Vegetable prices have been more than twice as volatile as the average of all other food purchased since 1990, according to a new U.S. Department of Agriculture report.

The December USDA Economic Research Service Vegetable Outlook report said the standard deviation for annual change in vegetable prices is 3.7%, compared 1.2% for food at home.

Fresh vegetables are particularly volatile and have trended higher than overall food prices since 1990, according to the USDA. Between 1990 and 2011, fresh retail vegetable prices rose by 113%, significantly higher then the 71% higher prices for the typical grocery shopping basket. The USDA said the annual average change in retail fresh vegetable priced is 3.8% since 1990, compared with 2.8% for all food purchased for home consumption.

For 2012, fresh vegetable volatility has been reflected in sharply lower prices compared with year ago levels. Mild winter weather in Florida and other winter vegetable growing areas created a bumper crop and lower prices in early 2012 and prices since then have stayed reasonable. The latest food price forecast by the USDA projects the 2012 annual change in fresh vegetable prices at up to 5.25% lower, compared with a 5.6% increase in 2011 and 2% higher prices in 2010. The USDA projects 2013 fresh vegetable prices will resume their long term rise and increase 4% to 5%.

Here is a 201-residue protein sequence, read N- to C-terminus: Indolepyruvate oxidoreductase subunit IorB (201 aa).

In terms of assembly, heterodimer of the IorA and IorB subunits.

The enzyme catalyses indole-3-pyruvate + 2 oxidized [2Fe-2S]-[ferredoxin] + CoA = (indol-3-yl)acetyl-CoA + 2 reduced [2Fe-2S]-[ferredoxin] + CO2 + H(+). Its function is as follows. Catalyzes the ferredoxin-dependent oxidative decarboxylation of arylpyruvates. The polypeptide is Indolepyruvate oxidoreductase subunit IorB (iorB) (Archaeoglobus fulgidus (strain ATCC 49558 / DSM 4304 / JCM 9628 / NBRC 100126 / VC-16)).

By comparison, fresh fruit prices are forecast to rise about 1% this year, compared with a 3.3% rise in 2011 and a 0.6% decline in 2010. For 2013, fresh fruit prices are forecast to increase up to 4%, according to the USDA.

While seasonality, fluctuations in demand, and shifts in production can create volatility, the unpredictability of weather makes forecasting fresh vegetable prices the most prone to error, the USDA said.